Working with Trauma During the COVID-19 Pandemic By Jacqueline Simon Gunn on 3/19/20 - 12:30 PM

I walked into the grocery store Sunday morning after a relaxing run. As soon as I came in the doors, I saw the headline of the newspaper in bold letters reporting that New York was in a state of emergency. Anxiety coursed through me. Earlier that same morning, I’d had a phone session with a patient who was becoming increasingly anxious due to news of the spread of COVID-19. She was starting to feel like she couldn’t leave the house.

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New York City has been empty, comparably speaking. In a somewhat eerily quiet Midtown — where the crowd can make brisk walking a challenge — on Tuesday afternoon, I couldn’t help but be reminded of the days following 9/11, where in place of the vitality and determination that usually fills the streets of Manhattan, there was tense anticipation, like a cloud hanging over the city, just waiting for rain to pour down. And in both cases, no one had an umbrella to protect them, not even psychotherapists.

We are the ones who are to be containing anxieties, speaking to people about their fears, the trauma, not feeling protected. We’re supposed to comfort and soothe and help people use whatever resources they have to cope.

I have worked with trauma patients ranging from rape to incest to emotional abuse to people suffering after 9/11. I’ve worked in the prison system with perpetrators who were also victims. I’ve listened to stories that were utterly terrifying, heartbreaking, even some so bad they seemed unbelievable. Most of us know these stories and most of us know how to listen and allow difficult emotions into the room. We know how to contain them, which helps patients feel comforted.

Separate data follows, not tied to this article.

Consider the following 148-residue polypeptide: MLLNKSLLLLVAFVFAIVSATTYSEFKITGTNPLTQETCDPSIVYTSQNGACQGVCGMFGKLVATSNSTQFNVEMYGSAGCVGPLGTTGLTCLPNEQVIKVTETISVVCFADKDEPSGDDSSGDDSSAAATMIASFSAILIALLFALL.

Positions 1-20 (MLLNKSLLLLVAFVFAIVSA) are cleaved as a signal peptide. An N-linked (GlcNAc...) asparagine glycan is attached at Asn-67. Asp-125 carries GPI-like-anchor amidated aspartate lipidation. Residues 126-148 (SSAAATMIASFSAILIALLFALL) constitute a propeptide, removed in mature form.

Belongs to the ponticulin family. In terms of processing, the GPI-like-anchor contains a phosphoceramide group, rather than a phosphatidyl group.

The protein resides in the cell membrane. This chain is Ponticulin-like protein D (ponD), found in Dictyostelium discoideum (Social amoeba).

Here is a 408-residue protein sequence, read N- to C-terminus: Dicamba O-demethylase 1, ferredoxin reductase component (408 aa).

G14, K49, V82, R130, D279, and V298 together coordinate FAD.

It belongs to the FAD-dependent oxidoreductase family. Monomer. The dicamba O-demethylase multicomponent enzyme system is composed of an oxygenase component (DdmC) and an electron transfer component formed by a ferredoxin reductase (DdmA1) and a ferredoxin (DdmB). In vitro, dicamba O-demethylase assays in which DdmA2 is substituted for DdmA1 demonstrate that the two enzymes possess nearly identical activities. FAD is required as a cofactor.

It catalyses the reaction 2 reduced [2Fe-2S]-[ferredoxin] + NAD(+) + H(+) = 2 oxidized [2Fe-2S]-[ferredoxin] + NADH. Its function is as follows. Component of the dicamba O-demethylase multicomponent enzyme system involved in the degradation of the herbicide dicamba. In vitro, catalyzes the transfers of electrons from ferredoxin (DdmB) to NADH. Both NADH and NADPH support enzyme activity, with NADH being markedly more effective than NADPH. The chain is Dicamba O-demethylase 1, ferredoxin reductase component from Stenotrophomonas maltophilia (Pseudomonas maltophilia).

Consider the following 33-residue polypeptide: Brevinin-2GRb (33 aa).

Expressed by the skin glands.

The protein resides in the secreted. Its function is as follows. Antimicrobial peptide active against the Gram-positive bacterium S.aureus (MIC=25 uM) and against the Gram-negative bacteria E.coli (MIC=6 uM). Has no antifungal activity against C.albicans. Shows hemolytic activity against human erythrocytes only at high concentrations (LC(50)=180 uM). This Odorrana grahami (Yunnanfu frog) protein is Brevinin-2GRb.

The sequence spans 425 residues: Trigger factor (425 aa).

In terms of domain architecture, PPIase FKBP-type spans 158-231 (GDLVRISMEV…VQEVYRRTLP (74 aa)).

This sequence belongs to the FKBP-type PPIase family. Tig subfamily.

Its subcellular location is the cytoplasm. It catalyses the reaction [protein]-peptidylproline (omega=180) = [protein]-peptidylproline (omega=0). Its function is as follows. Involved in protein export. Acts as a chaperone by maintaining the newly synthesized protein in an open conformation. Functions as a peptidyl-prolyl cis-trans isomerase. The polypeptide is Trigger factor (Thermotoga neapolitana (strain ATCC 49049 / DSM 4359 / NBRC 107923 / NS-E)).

A supervisee many years ago, working with her first incest survivor, asked me how she could empathize with something that was so foreign to her. I suspected that the content made her uncomfortable. Stories of incest can be very painful to hear and it’s natural that we have feelings about them whether we know the experience personally or not. Empathy, we had discussed, comes not necessarily from identifying with circumstances, but more so from relating, understanding and being with the patient in the difficult emotions associated with the traumatic experience.

We’ve all left sessions and been deeply affected by patients’ stories, their emotions, their experiences. But most of the time, we can separate their distress from our own personal lives.

But how do we as clinicians do this when we are immersed in the same traumatic environment?

Trauma is anything that fractures our sense of safety. What if our sense of safety is also compromised? When we are also inundated with information that traumatizes us, how do we help others?

It is important to be informed and updated, but the way the information about COVID-19 is being presented on some media outlets, and the amount of it, is creating an environment of hysteria, one we need to be able to step out of in order to provide effective care.